TO MAKE A SALE, there are a few key things that a salesperson should be able to do well if they intend to sell a product or a service.  Moreover, the salesperson should know the people who need to use, and likely buy, the product they are offering.  This is called “prospecting” and involves understanding the characteristics of the potential customer.  If the seller is working for a company, it is likely that prospects for various products have been developed through marketing activities.  If the sales person does not have a prospectus resource, it is important that they come up with a good one.

Once a good prospectus or “lead list” is obtained, the sales person should begin contacting their potential customers.  Make a proper introduction of who you are; then, what you are calling in reference to.  When first calling, be sure to build a rapport with the customer to whom you are trying to sell your product; this will help with giving the potential customer more conformability and offer you a chance to get them excited about your product and service.  The important thing to note here is that you should have good knowledge of the product and/or service you are selling.  This helps in making informed explanations relating to the attributes of the product.  When describing the product, be honest; do not exaggerate on the features.  By not lying, the customer is likely to believe what you tell them.  This casts the professional image of the seller in positive light and this increases the chances of making a sale. 

Another important note: Be nice to the receptionist.  She is the gatekeeper to the person to whom you are trying to speak.  If your contact isn’t in his or her office, leave a message.  That way, the next time you call, you can tell the receptionist that you are calling to “follow-up.”  Be charming, but don’t flirt; the receptionist will see right through you and probably be offended.  Cold calls are, debatably, the most difficult part of business sales.  Like any other skill, it takes practice to be successful, so don’t get discouraged if you get shot down when you’re first starting out.  Don’t take it personally; your contacts don’t know you.  Before they learn to love your product, you are just some guy trying to disrupt their current flow of business.  Remember that even if they deny you, treat them how you would want to be treated.  Feel free to try new things.  The worst thing they can say is ‘no,’ right?  The odds are against you, but with enough practice and persistence, you will be successful.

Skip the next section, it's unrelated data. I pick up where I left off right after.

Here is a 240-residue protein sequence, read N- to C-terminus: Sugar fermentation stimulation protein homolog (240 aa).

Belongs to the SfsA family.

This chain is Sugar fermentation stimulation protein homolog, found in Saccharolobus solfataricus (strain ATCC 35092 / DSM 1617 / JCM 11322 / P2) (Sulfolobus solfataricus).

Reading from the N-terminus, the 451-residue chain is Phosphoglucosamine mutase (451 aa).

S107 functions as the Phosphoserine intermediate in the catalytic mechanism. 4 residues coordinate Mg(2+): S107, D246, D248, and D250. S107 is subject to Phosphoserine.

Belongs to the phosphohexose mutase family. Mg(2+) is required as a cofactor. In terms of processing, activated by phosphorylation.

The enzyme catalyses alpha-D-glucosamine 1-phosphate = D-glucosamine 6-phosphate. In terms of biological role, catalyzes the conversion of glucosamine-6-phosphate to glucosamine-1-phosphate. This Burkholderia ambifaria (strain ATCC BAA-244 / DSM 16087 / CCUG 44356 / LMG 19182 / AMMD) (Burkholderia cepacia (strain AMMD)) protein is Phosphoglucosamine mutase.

As the seller, after establishing contact with the potential customer, you should describe the product and/or services in detail.  This is commonly known as a sales presentation and is another area that will take practice and refining.  Aside from the important things to consider while making contact, you should be able to explain how the product will solve the customer’s need; part of this is being able to articulate a clear understanding of their problem or need.  Ensure that you focus on the positive attributes of the product first, and then continue in a descending order to other key features.  Engage the customer by giving them an opportunity to ask questions and respond to them.  Don’t rush.  Explain the added benefits of the products that are not factored on the cost of the product.  Having done this, finish the presentation on a positive note.

By this time, you should be in a position to know whether the prospect is seriously interested in your product or not.  If the interest is there, listen and note the objections the prospect may raise; respond to them tactfully, and offer clarification in case something was left out in your presentation.  Give confidence to the prospect (depending on the situation) by addressing the fears they have raised or on the inadequacies they raise as objections to buying the product.  This is also a good opportunity for success stories from your other customers.

If you handle that part well, the prospect may be convinced to buy.  At this point, you are in a position to close in and make a sale.  Depending on the product, convince the prospect that what you are offering is a fair deal; explain payment options and anything else that will maintain the interest of the prospect in buying.  Sell the product, but don’t be pushy.  After making the sale, it is considered important that the sales person follow-up and review the selling process.  By doing this, it is possible to get instant feedback, which can be used for marketing applications like product improvement and other things.  This feedback is also good to the seller because it helps the seller to evaluate their skills and knowledge and helps them to identify areas for future improvement.

The key to pitching and closing a sale is knowledge and confidence in the product, and genuine honesty.  Don’t be shady or dishonest, and don’t make stuff up about your product.  If you are selling a product to a distributor, chances are, that person knows more about your product than you do.  If they ask you a question to which you don’t know the answer, don’t make something up; it will make you look dishonest and unreliable.  If you don’t know the answer, just say, “I don’t know, but I’ll find out for you and get back to you about that soon.”  All of a sudden, you’ve just looked like an honest, reliable guy and have given yourself an opportunity for a follow-up.  Multiple meetings are good because it’s another opportunity for you to get to know your customer and for them to get to know you.  Selling is a very difficult part of business, but if you apply the rules above, you will have a much more likely chance of being successful.